Before you begin rolling the walls, painting the perimeter of a room with a brush, or cutting in as it is called, is an essential part of the decorating process.
Cutting in corners where the two adjoining walls are the same colour is relatively straightforward.
But where beginners can run into trouble is along ceilings, mouldings and other areas that need a perfectly straight line of paint.
To help you increase the speed and accuracy of your technique, here is our foolproof guide to cutting in.
1. Use a separate pot
Rather than dipping your brush into the tin the paint comes in, transfer a small amount to a separate container.
Pour only about 25mm of paint into the container, as this will prevent you from dipping in your brush too deep, reduce the weight and make cleaning up easier if you spill any.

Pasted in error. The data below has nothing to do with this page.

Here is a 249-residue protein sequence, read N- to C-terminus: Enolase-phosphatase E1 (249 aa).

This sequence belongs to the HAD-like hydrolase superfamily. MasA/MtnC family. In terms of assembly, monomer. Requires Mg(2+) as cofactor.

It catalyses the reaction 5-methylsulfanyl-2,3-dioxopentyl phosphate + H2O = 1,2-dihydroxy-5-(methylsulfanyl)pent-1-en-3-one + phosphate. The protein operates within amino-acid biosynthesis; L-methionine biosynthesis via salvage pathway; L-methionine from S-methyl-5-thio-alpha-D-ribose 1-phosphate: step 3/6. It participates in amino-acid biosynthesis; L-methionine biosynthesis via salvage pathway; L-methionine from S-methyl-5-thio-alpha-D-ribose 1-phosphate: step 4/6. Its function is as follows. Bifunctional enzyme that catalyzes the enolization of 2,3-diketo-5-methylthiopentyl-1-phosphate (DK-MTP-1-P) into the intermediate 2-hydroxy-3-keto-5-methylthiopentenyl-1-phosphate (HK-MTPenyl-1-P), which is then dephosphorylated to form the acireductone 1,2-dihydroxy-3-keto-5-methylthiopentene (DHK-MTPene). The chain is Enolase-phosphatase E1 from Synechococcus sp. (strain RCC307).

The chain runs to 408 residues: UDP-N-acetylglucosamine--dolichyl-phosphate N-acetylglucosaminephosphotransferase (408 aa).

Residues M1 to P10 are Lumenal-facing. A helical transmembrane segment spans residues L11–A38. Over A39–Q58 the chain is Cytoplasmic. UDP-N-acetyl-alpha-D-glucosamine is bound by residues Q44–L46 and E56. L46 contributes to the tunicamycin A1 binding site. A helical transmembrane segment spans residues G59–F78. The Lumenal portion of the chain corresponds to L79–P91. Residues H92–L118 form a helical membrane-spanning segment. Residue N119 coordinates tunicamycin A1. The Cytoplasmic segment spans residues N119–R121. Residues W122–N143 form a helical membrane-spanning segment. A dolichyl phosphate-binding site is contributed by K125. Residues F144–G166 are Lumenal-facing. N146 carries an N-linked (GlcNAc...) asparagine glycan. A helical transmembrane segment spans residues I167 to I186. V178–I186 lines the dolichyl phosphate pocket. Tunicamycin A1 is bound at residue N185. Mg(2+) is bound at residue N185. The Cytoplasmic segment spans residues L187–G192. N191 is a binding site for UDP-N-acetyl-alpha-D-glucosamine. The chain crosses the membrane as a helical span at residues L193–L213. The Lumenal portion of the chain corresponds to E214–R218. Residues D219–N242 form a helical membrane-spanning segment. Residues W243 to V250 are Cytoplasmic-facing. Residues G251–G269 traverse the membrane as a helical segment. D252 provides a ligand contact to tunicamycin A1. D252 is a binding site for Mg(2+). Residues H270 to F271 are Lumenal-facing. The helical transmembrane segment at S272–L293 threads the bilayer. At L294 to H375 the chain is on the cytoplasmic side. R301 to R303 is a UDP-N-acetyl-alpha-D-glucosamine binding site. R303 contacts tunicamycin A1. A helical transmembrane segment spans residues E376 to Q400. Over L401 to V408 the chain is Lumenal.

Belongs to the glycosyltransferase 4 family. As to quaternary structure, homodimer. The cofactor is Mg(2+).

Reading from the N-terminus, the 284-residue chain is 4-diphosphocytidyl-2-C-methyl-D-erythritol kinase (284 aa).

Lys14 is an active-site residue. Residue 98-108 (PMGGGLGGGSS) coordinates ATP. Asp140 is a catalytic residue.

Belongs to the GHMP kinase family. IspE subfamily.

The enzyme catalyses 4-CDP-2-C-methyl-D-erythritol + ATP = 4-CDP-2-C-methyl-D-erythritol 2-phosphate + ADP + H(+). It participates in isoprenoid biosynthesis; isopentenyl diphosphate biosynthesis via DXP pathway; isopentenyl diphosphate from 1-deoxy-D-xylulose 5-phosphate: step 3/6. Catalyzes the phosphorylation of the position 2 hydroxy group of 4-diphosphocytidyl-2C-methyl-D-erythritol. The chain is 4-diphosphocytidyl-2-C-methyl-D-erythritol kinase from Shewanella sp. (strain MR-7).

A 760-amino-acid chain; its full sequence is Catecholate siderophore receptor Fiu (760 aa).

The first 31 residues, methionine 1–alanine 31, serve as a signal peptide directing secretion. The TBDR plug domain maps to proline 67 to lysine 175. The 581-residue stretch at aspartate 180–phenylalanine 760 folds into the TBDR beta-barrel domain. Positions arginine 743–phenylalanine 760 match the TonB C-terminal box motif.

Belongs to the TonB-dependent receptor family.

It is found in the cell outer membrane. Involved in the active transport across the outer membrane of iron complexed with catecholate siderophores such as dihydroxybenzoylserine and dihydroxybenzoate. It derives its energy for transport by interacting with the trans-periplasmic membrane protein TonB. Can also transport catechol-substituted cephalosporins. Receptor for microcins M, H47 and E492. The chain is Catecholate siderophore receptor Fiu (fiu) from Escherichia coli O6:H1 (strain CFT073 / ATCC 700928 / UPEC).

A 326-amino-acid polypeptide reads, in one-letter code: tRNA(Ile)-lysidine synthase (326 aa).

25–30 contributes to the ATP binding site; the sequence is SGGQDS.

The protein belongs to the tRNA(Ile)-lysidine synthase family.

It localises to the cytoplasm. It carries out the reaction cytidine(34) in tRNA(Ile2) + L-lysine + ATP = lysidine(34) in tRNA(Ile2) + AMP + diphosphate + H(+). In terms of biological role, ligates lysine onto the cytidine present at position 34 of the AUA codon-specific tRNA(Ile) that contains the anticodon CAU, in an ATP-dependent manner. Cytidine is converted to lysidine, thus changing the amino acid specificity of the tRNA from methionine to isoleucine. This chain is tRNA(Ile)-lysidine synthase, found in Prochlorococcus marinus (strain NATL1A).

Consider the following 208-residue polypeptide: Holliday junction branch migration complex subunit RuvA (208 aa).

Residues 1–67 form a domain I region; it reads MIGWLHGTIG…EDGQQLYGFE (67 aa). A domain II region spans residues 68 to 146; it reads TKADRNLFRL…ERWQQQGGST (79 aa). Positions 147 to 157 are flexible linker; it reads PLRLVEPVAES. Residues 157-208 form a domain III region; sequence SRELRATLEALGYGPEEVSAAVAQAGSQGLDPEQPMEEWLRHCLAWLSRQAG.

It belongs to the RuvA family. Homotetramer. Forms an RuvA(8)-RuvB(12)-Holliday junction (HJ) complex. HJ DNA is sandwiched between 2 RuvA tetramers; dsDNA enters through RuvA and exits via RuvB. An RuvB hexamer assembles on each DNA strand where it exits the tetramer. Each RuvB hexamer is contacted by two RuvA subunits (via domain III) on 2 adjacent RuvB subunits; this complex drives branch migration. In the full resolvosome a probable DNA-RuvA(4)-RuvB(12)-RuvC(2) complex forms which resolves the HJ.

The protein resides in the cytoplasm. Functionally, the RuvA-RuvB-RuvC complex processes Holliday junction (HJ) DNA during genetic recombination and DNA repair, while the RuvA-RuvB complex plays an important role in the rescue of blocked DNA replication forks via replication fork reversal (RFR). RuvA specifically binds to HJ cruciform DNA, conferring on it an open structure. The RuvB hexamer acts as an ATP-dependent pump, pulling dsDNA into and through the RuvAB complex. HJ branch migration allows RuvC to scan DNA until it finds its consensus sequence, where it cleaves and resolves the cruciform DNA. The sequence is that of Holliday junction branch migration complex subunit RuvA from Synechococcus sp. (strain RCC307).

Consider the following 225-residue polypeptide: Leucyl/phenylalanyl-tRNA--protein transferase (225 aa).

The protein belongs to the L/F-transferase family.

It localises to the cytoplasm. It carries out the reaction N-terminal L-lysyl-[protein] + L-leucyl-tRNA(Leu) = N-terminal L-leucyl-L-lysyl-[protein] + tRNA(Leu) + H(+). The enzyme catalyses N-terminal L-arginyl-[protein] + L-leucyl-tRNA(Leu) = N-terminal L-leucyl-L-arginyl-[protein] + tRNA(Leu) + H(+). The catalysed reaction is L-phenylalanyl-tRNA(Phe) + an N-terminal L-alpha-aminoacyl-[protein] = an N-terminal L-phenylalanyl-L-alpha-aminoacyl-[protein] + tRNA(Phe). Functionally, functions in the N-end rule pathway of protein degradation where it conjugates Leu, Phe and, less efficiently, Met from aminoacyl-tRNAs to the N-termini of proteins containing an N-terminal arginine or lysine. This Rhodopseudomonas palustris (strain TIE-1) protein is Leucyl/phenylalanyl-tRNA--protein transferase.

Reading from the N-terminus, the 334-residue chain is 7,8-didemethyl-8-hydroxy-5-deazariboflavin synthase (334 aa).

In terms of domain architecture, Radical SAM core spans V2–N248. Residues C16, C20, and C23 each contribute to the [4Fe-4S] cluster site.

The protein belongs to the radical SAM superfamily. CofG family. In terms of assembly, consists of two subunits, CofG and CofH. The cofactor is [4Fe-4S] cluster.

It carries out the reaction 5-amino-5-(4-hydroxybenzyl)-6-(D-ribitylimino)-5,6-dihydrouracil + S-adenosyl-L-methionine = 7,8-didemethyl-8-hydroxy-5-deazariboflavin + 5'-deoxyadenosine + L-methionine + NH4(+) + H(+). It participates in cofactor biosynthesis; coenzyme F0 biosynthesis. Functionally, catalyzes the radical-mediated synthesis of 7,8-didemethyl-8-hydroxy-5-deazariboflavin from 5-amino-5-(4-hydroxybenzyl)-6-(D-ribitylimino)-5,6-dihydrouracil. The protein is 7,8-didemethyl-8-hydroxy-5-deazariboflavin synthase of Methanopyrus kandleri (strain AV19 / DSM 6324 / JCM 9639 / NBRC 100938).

Your local hardware store should have plastic paint pots for about $4, or metal containers for about $8.
Removing the rim of an empty paint tin with a can opener will also give you a fully usable container.
2. Pat your paintbrush
Wiping the brush on the edge of a pot after dipping it is a common practice, but it’s not very efficient.
It’s better to dip the bristles about 25mm into the paint and then just pat the paintbrush against opposite sides of the pot.
With that quantity of paint on the brush, you will be able to cover more of the surface before you need to reload it.
3. Wiggle into corners
Moving the brush a little in tight corners helps the paint release more efficiently.
Wiggling the brush is also a good technique for filling in areas you’ve missed as you make a second pass.
Just a little vibration is all that’s needed to get great results.